I had a 12-hour technology detox, here is how it went

by Joe Jean | on September 15, 2015 | tech communication

On September 13th 2015, from 12:00pm to 12:00am I was on a technology detox , i.e. I was not allowed to use any electronic communication devices. The following is an account of how I spent those twelve hours.

Before starting my 12-hour technology detox, I had to warn my friends and family about it. I felt the need to do so because I usually reply quickly to emails and instant messages except when I’m traveling. And I did not want anyone to start panicking when, suddenly, I become unreachable for 12 straight hours.

I also selected a couple of things to read. One of them is a book by Viktor Frankl called “Man’s search for meaning”. In addition to that I printed out the articles “A template engine” and “Git from the bottom Up” . I figured if I’m not gonna have access to my technology devices for 12 hours I’d better have an alternative. And reading physical copies of books and articles was one of those alternatives.

With this preparation out of the way, I was ready to start the journey. At 11:55am I turned off my laptop and my phone and stored them away. At 12:00pm I headed to the dining hall where I was supposed to eat lunch with a friend a little later.

While waiting in the dining hall, since I did not have my phone to play with, I started reading Viktor’s book. A couple of pages into the book, I read “A man could get used to anything”. I then paused and thought “man, I have so gotten used to being always connected through my devices. Would it be possible to get used to living without this constant connection to information?”. Then I went back to my reading.

At around 12:45pm, my friend showed up (by the way, I could still tell the exact timing of things because I was wearing a nice analog watch). We grabbed food, started eating and then ‘bam’, he received a notification on his phone. He naturally pulled his phone, checked the message and placed it back on the table. During the short time this was happening, the urge to also check my phone too suddenly came to me. I was thinking that I may have a new email or a new WhatsApp message from one of my friends. But I couldn’t do it because my phone was away :). This made me aware of the fact that usually I would be constantly checking my phone while eating with a group of friends.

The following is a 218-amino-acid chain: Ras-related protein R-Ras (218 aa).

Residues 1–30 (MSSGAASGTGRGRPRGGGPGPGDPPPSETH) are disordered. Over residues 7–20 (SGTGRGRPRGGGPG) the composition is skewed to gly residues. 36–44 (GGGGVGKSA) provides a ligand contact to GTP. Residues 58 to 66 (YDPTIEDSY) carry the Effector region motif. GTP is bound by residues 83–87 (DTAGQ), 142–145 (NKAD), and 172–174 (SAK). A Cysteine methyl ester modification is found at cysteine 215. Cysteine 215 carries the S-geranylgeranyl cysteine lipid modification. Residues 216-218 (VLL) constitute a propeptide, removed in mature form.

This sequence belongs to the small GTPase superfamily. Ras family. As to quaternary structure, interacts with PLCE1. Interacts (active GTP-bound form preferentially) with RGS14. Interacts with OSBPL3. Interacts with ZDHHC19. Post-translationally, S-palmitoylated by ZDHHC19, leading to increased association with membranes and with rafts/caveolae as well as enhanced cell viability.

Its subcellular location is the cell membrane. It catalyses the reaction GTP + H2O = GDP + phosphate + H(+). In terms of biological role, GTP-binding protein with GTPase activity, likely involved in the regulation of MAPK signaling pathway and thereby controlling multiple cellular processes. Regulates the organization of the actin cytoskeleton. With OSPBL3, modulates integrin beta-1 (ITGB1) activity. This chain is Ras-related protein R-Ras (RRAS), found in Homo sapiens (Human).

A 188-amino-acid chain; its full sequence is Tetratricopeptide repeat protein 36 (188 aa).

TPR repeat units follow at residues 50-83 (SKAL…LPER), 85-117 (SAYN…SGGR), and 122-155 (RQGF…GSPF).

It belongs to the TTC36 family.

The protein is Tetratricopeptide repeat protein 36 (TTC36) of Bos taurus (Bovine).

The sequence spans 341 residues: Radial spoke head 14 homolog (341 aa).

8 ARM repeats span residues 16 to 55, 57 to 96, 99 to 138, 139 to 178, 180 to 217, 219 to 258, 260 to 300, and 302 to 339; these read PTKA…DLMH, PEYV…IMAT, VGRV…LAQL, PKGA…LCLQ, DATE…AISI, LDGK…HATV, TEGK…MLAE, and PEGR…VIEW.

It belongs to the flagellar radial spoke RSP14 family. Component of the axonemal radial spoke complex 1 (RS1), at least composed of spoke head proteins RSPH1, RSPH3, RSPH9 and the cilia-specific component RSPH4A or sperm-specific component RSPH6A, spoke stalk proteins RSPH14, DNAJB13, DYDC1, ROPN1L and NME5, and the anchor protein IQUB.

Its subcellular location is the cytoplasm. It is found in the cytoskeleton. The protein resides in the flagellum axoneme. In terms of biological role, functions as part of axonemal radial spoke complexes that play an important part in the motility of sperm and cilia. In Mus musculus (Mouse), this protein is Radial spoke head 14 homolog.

After eating lunch, I continued reading the book. Then I went back to my room to take a nap.

I woke up at 3:10pm and started documenting the experience. Well, this is the first time in in about four years that I have to write that much on paper. One thing I notice is that even though I’m using a pencil I tend to erase less than I would hit backspace when I’m typing on on my computer. And I think that’s a great thing.

At 6:45, I got back to my room after eating dinner. Before going to dinner, I had been quiet productive. I did the reading for my statistics class and I talked and interacted with people way more than I would if I had access to my phone and my computer. But every once in a while the urge to check my email or Hacker News or Reddit would come to me and then disappear after a few minutes. Sometimes I would unconsciously put my hands in my pocket trying to pull my phone out thinking that it is there as usual.

Between 6:45 and midnight, I did some more reading, went for a walk, started my homework and engaged in some interesting conversations with other students.

Then at midnight, I turned on my phone and my computer. I checked my email and found out that I had missed a 3-hour on-campus work assignment. This happened because I did not have my phone with me to remind me of it. Fortunately my supervisor was really understanding so I did not get a blame letter or something. And I think this revealed how dependent my everyday life is on technology. I thought about how I would not have missed my work assignment if I had a printed version of my calendar on my wall.

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